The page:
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Thursday, December 8, 2022

One Choinumni man's adoption horror story

Emerson Gorman (R), who is a Navajo elder, poses at his property with his (L-R) daughter Naiyahnikai, wife Beverly and grandchild Nizhoni near the Navajo Nation town of Steamboat in Arizona on May 23, 2020. - Emerson Gorman knows what it's like to face the destruction of his culture: when he was five-years-old he was among thousands of Navajo children taken from their families and sent to Christian schools that tried to erase their belief systems.
Emerson Gorman (right) was one of the thousands of Navajo children taken from their families and sent to Christian schools to erase their beliefs. His daughter Naiyahnikai, wife Beverly, and grandchild Nizhoni are pictured (left to right) on his Arizona property May 23, 2020.

“But honoring tribal sovereignty isn’t about discrimination or race. That’s a fundamental misunderstanding of Indigenous rights,” Ciesemier said in an episode meant to draw attention to what’s at stake for Native children.

Jaimie Nelson, a Choinumni Yokuts man from Fresno, California, was once one of those children. He detailed on the podcast abuse he encountered at the hands of a white family who adopted him. For Nelson, legal experts, and activists, the Supreme Court challenge is an outgrowth of an intentional and systematic effort to whitewash Native Americans.

"I am not a victim of some odd set of circumstances where I lost my sister and my brother," Nelson said. "It was an intentional act built around ‘Kill the Indian, Save the Man.’"

Nelson referenced words uttered in 1892 by racist American Army Capt. Richard Henry Pratt. He tried, along with the federal government, to strip Native Americans of their beliefs, cultural histories, and traditions. And though Pratt made the speech 130 years ago, the sentiment he championed is far from extinguished.

Nelson said eliminating the very constitutional right that attempts to protect Native children from such cultural atrocities is “a genocidal act.” And he would know exactly what that feels like, because it was attempted on him. 

Nelson told the ACLU of his adoption:

There’s a lot of muddy water in there. I know that it happened at a very young age in the late seventies. My biological parents, they were, my mom was either addicted to drugs, my dad was a pretty bad dude. But it didn’t mean that they had to take us away from our native family. Our native family wanted to keep us, but the courts indicated, essentially that there’s nothing you can do about it. They specifically told my grandmother that there’s nothing that you can do about it. And from what I understand, from what I was told, it destroyed her that she was not able to keep us in the home. I don’t have very many memories of my of my time in the foster care system or any of the sort of lead up to the adoption. What I do have, I have physical reminders of my introduction into the system. I have a tracheotomy scar on my neck and on my sides from apparently when I was abused, like immediately after being taken from my Native family.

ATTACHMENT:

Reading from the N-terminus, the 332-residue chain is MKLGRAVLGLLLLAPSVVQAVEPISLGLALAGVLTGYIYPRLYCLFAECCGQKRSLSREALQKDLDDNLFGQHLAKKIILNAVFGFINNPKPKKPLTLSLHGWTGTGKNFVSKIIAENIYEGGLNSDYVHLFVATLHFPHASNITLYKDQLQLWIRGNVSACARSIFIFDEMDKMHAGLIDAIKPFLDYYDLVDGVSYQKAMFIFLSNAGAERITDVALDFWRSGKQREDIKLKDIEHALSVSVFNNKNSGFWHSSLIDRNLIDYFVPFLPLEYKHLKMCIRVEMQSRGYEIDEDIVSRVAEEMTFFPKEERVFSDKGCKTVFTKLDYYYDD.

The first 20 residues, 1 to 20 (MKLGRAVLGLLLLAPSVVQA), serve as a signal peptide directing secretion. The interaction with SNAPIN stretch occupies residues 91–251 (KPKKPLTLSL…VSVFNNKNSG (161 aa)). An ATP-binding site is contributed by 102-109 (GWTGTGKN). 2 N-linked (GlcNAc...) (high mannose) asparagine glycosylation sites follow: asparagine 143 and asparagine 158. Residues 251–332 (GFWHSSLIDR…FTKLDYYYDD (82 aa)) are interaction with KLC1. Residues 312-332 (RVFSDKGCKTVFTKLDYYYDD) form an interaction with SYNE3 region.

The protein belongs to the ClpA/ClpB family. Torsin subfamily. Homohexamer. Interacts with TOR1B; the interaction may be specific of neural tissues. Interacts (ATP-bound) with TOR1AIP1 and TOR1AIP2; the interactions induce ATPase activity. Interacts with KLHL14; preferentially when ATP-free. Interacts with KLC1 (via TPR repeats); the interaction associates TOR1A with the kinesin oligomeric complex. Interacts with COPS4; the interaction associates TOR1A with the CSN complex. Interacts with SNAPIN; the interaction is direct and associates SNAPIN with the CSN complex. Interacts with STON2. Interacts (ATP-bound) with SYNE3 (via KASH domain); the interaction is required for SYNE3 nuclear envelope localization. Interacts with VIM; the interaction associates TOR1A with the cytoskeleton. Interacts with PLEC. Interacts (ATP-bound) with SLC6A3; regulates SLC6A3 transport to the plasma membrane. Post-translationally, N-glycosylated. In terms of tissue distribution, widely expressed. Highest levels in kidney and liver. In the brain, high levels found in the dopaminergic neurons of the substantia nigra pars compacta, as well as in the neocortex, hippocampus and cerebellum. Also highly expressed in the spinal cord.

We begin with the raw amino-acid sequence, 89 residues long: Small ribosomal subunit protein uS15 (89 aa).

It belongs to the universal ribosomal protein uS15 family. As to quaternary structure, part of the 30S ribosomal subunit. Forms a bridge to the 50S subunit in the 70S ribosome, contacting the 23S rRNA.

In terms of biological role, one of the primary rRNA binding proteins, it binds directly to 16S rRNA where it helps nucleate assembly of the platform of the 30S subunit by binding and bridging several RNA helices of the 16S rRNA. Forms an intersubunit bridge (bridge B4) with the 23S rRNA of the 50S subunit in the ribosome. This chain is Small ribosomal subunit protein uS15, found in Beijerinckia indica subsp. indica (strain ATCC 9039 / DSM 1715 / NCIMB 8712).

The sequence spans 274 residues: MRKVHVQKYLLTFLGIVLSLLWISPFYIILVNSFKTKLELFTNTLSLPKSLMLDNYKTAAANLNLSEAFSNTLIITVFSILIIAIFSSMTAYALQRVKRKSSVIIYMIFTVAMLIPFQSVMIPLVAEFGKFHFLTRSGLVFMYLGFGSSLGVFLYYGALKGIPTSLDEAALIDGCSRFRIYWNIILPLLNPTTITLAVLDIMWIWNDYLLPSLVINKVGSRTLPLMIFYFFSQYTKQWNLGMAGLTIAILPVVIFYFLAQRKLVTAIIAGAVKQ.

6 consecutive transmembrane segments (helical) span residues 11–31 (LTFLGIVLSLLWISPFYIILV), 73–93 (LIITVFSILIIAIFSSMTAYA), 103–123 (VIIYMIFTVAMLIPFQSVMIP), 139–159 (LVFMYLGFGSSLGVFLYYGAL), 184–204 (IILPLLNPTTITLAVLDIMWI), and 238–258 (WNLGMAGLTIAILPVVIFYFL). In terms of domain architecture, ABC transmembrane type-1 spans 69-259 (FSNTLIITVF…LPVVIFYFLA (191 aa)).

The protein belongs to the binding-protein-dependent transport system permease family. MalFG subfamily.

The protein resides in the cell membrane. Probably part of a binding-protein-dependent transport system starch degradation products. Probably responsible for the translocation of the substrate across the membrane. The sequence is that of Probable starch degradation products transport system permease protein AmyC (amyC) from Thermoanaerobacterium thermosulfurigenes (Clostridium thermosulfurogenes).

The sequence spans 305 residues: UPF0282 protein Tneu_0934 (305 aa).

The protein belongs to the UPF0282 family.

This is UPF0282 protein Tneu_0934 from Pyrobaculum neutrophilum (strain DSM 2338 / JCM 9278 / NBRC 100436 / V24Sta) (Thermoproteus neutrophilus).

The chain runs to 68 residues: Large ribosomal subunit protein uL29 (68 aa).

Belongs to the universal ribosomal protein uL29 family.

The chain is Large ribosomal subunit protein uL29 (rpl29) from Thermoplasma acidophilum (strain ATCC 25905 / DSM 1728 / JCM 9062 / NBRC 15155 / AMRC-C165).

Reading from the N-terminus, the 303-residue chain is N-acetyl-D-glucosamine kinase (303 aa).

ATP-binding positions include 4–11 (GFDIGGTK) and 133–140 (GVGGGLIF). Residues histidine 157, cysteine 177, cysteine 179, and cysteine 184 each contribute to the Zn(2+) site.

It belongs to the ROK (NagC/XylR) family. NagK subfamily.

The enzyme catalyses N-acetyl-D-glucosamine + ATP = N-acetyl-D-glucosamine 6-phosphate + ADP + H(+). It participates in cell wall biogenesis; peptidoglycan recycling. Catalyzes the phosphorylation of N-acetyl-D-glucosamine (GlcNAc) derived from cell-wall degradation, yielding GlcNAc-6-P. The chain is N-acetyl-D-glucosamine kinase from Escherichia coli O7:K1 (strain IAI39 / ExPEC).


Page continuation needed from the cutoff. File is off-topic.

Nelson said when he learned of the case that will be before the Supreme Court, he knew he had to do something "because there cannot be another Jamie."

"There cannot be another child that is taken away because of some archaic, just genocidal, bigoted ideas," he said. "It’s unbelievable. It’s unconscionable to me that we still have to go through these hurdles, but we do."

Dr. Twyla Baker, president of the Nueta Hidatsa Sahnish College, tweeted about the case five days before Native American Heritage Month began today. "The thing I can’t get off my mind—it’s about to be Native American Heritage Month, as SCOTUS is about to hear a case that has the potential to knock down the Indian Child Welfare Act," Baker said in the tweet. "This kind of existential dichotomy pops up way too often for Native people here."

She later added: